The Wheeler & Wilson Manufacturing Company
The Wheeler & Wilson Manufacturing Company : Sewing Machines. Branch, 71, Union Street.—
In noticing the Glasgow branch of the Wheeler & Wilson Sewing Machine Manufacturing Company, it is not our intention to enter into any minute particulars by way of describing their various productions. Indeed, if we had sufficient space at our command to do so, which we have not, we feel that we could not do justice to their wonderful inventions. The celebrated firm of Wheeler & Wilson was founded in the year 1851 by Nathaniel Wheeler and Allen B. Wilson, at Bridgeport, Connecticut, United States, America. The enormous factory at Bridgeport covers seven acres of land, and finds employment for considerably over three thousand hands. It is not for us to declare dogmatically that Wheeler & Wilson’s sewing machines eclipse all others. If, however, the palm is to be awarded to the firm which has received the largest and most widespread patronage, then Wheeler & Wilson come off victorious.
At the Vienna Universal Exhibition of 1873 this firm, out of a large list of competitors, obtained the “Grand Medal of Progress ” and the “Grand Medal of Merit”, and the senior partner of the firm (or president of the company), the Hon. Nathaniel Wheeler, had conferred upon him by the Emperor of Austria the knight’s cross of the imperial order of Francis Joseph, as being the founder and builder of the sewing machine industry. Again, at the Paris Exhibition, 1878, they obtained the Grand Prize over eighty-one competitors. At all the great Exhibitions throughout the world, from the London Exhibition of 1862 down to the late International Health Exhibition, Wheeler & Wilson’s machines have obtained the highest honours awarded, and the company — as it is now termed — are “by appointment” sewing machine makers to H.R.H. the Princess of Wales, and are also contractors to her Majesty’s Government.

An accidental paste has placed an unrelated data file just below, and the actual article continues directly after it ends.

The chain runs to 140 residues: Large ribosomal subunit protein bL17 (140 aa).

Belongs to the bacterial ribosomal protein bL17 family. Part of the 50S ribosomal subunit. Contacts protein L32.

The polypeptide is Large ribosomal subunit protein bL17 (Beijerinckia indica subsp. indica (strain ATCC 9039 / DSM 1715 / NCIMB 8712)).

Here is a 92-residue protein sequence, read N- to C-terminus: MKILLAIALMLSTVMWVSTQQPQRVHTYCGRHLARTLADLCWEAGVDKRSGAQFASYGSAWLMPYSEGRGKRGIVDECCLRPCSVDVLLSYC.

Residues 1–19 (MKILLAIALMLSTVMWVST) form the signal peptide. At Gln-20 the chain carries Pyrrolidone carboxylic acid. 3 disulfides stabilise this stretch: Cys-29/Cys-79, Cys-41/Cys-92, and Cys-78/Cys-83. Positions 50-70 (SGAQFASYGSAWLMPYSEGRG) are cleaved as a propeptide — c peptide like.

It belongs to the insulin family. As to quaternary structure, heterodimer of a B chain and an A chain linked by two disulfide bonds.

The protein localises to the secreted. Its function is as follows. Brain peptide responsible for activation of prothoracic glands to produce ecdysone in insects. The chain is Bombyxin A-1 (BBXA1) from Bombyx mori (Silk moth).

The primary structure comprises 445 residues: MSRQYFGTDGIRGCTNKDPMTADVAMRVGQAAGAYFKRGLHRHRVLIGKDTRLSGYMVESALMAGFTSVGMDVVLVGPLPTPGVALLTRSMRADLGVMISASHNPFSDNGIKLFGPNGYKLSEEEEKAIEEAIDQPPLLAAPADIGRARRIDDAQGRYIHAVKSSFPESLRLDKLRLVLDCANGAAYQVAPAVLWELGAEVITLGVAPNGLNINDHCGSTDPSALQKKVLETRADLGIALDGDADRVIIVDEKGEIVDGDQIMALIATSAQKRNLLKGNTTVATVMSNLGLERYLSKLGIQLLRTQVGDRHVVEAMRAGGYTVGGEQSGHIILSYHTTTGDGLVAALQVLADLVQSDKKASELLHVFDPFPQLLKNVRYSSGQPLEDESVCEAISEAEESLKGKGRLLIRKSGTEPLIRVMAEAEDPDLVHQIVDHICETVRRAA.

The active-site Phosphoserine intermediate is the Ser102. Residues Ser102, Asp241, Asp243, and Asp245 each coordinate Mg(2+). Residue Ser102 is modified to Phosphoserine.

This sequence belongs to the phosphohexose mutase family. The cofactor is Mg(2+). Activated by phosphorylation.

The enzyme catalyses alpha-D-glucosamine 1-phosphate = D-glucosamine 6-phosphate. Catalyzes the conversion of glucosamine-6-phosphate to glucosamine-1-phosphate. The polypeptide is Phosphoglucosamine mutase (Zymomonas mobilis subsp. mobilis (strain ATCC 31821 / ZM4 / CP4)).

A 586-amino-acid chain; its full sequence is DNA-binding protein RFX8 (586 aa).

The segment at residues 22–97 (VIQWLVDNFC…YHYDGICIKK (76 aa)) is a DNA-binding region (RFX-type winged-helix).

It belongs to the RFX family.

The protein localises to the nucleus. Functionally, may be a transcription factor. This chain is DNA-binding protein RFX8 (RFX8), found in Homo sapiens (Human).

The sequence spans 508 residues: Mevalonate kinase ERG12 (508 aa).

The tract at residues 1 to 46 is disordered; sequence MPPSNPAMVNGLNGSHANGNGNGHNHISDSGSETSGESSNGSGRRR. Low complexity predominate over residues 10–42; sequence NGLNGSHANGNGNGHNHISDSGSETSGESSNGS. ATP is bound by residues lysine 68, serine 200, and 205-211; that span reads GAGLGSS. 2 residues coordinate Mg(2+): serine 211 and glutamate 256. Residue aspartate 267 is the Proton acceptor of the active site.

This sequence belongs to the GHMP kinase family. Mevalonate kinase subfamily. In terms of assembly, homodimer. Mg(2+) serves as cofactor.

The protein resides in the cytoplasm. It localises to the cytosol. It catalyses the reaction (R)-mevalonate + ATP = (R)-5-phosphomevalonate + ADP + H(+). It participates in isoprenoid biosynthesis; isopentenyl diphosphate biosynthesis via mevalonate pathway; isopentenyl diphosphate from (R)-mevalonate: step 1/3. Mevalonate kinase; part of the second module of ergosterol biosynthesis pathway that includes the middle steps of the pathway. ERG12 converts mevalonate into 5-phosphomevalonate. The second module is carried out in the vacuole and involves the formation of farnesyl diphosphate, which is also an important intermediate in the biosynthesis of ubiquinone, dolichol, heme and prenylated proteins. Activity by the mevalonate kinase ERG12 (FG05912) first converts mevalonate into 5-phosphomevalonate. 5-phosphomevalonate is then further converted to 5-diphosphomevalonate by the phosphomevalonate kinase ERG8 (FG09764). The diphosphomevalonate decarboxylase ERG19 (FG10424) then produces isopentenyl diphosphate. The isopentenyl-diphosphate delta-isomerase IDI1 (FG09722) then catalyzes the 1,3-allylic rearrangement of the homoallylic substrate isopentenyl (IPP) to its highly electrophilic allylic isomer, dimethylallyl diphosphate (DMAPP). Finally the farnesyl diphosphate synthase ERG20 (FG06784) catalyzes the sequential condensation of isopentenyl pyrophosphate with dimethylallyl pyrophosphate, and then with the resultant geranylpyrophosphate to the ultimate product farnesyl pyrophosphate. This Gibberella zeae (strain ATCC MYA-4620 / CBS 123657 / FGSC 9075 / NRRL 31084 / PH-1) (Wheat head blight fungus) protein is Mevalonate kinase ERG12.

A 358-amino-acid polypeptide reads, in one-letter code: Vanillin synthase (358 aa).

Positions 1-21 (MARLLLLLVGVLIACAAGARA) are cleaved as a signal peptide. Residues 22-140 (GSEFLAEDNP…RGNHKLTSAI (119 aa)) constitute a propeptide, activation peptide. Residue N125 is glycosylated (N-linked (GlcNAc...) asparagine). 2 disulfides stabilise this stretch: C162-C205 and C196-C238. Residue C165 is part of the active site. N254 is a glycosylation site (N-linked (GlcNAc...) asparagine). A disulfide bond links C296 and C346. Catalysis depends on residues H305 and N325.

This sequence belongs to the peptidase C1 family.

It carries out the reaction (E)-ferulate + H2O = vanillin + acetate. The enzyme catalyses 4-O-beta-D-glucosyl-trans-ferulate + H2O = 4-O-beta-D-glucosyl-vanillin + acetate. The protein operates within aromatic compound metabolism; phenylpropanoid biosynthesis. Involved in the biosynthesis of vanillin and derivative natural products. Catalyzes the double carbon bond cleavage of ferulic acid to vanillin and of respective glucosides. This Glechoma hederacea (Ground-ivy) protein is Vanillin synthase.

The company manufacture a variety of machines adapted for different kinds of work, such as plain sewing, hemming, tucking, felling, frilling and puffing, gathering and gauging, binding, quilting, cording, braiding, embroidering, &c. ; also heavier descriptions of machines for manufacturing purposes, some being fitted for working by steam or other power. In fact, one or other of their machines is capable of stitching materials as different in character as the finest muslin and the strongest workable leather. Their specialities are the automatic buttonhole machine, which makes over three thousand finished holes per day ; the leather seam trimmer, and attachments for blind stitching and ornamental long-stitch work.
The head office for Scotland is situated at 71, Union Street, Glasgow. The establishment is a large and commodious one, and has an imposing frontage. All the various styles of machines adapted for every class of work are on view in the spacious showrooms, and young ladies are always in attendance to show the capabilities of each machine to intending purchasers. In the rear of the showroom is a saloon which is divided into four compartments, viz. the manager’s, clerks’, travellers', and canvassers’, and in the lower flat are situated the storeroom, mechanics’ shop, and showroom for factory castings, &c.
The company do an enormous trade in Glasgow, and employ a very numerous staff in the several departments of the business, and the establishment is managed with great ability and upon the best possible lines. The company’s representative in Glasgow is Mr. William F. Fair, who is responsible for all Scotch business.
It may not be out of place here to give a short sketch of their exhibit at the International Exhibition (1888), where they have some twenty machines running by power in the machinery section. These machines are used for manufacturing boots, shoes, and other leather goods, stays and corsets, shirts and collars, caps and clothing, binding lace curtains, hemstitch and French veining, buttonholing, &c. The most interesting is the automatic buttonhole machine, on which complete buttonholes are turned out in such quantities as to perfectly astonish the onlooker. The arrangement for each operator starting or stopping her machine is very complete, having perfect command over it, running fast or slow at will. Beside each operator is a hand lever, with which in case of accident she can stop the main shaft instantly. Another important improvement should also be noticed, viz. a patent automatic swing stool for operators in factories. This is fixed to floor and bench, and provides a comfortable seat, but as soon as vacated goes automatically under bench, so that no one can stumble over or break it.
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